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The European elections: Progress for nationalism across the continent

The weekend-long elections in the European Union were a fantastic success, with nationalist, national-conservative, and populist parties gaining significant ground across the continent.

Not only did these parties, many of which we will look at in some depth, gain ground in the European Parliament, but also in local elections, and in some cases the shift was so large that governments have resigned and elections have been called. Europe is shifting, quite rapidly, into a new era of politics where the rise of what the media calls “far-right” parties is coming to dominate the politics of the continent.

France:

Marine Le Pen’s National Rally (formerly known as the National Front) was one of the most significant victors of the evening. National Rally increased their share of France’s 81 European parliament seats from 23 to 30, bringing in more than 7.7 million votes and accounting for 31.47% of all the votes cast in France.

Éric Zemmour’s National Conservative Party, Reconquête, also entered the race and received more than 1.3 million votes and took a total of 5 seats in France. It is also worth noting that Marine Le Pen’s niece, Marion Marechal Le Pen is a member of this party.

In total nationalist and national conservative parties of significant standing took some 37% of the vote in the French EU election. They garnered more than 9 million votes and managed to bring down the government of France in the process.

France’s deeply unpopular president, Emmanuel Macron, has dissolved France’s parliament and triggered a national election, the first round of which will take place on June 30th.

Recent Harris Interactive polling shows that National Rally, led formally by Jason Bardella, could garner as many as 265 seats and be the largest party in the French parliament by a margin of 110+ seats.

Bardella, 28, is much more right-wing than Madame Le Pen. He has spoken against same-sex unions and in favour of a referendum on the topic, he is sceptical of the utility of free trade, and most importantly he regularly speaks about population replacement in his speeches.

Bardella has defended Generation Identity, an ‘offense’ for which his posts and account were temporarily blocked and suspended by Facebook.

Ireland:

Even more incredible gains were made in Ireland, particularly on the local level where several candidates, including avowed pro-White/ethnic nationalists, were able to win seats.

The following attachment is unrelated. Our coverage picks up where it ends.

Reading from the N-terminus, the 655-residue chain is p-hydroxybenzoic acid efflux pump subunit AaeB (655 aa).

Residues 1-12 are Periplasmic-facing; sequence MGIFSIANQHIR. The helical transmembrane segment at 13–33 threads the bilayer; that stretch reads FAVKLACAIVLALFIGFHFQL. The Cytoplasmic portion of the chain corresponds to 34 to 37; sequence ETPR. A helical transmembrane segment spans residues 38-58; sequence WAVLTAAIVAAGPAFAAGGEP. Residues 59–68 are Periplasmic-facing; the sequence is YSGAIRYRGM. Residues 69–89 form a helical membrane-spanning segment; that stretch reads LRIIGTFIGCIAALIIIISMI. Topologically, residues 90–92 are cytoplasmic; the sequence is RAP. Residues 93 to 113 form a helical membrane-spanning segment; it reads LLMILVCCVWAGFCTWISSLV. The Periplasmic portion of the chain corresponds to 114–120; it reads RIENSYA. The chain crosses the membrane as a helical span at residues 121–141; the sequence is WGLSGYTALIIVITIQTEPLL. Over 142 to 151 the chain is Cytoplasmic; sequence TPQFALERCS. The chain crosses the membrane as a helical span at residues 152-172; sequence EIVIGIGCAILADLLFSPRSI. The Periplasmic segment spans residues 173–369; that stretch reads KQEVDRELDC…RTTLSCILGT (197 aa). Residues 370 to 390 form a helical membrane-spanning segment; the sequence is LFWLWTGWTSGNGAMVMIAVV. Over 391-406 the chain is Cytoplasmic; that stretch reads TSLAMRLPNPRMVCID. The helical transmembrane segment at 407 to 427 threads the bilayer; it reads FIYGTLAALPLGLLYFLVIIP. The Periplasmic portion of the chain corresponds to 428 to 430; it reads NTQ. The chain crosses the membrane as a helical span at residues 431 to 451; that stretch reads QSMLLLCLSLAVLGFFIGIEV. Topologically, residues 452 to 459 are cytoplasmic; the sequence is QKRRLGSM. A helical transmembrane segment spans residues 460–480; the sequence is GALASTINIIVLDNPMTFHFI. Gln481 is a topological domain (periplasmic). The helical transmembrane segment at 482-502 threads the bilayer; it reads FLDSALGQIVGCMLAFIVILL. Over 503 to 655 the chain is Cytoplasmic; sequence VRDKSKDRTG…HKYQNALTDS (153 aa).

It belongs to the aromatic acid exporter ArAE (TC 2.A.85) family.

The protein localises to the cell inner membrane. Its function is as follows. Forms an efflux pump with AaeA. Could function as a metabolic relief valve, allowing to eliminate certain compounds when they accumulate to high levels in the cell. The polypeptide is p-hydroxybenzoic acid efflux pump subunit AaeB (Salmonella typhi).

Patrick Quinlan, a longtime member of the National Party, was able to secure a seat on the Dublin City Council and is far from the only nationalist to do so over the course of the evening.

Malachy Steenson, Glen Moore, and Gavin Pepper also secure seats, though they are not affiliated with the national party they do describe themselves as some shade of nationalist.

Many other candidates from the National Party, such as Stephen Redmond, managed to do quite well in the initial stages before being eliminated as the counts went forward.

Germany:

Nationalist and so-called “far-right” parties also did quite well in Germany, namely the AfD (Alternative for Germany). AfD managed to increase its vote share by 5% compared to the previous 2019 European Elections and secured 15 seats, four more than it previously held. In total, the AfD walked away with 15.89% of the total vote in Germany and more than 6.3 million Germans cast their ballot for the party, putting it in second place behind the Christian Democratic Union (the party of former Chancellor Angela Merkel).

AfD is a party of a great many complications, with ideological wings, state surveillance, and demonisation by the German media often attempting to crush the party from within and without, but it is not without its heroes.

Björn Höcke, the AfD leader in Thuringia, is one of the party’s foremost figures. Höcke believes that demographics matter and that Germany can not continue as a nation-state if Germans do not populate it.

Broader Commentary:

Gains were made in other countries as well. PVV made gains in the Netherlands, though Geert Wilders’s recent commentary about prioritising Israel may make that a less than celebratory development for nationalists. The government of Belgium resigned after nationalist (regionalist) parties gained significant seats in Brussels, and in Austria, it was nationalist parties that came out on top as well.

Still, Europe’s nationalist and national conservative parties remain deeply divided, both internally and between themselves, over key issues such as Ukraine, Israel, or social spending.

Within National Rally there is a pro-American bent around Jason Bardella, while Marine Le Pen would prefer to move away from the American-led order. Similarly, in Germany, AfD politicians have wildly differing views on the conflict in Ukraine.

What is significant for nationalist, and for those dedicated to implementing policies and programs to reverse the Great Replacement and begin the project of reconstituting a coherent West, is that the people of Europe are exploring their options and moving ever more steadily to the nationalist right.

It will be some time before politicians prioritise Israel is a thing of the past. And while the Great Replacement is ever more recognised by Europe’s publics it will still be some years before her “far-right” politicians discuss the topic without resorting to intimations and indirect phrases.

In the meantime, nationalists must keep pushing the window of acceptable discourse in our direction while those nationalists who have been elected, such as Patrick Quinlan, strive to set a positive example of what nationalism can accomplish when in office.

This article originally appeared on White Papers, and is published by The Noticer with permission. Follow the White Papers Policy Institute on Telegram here.

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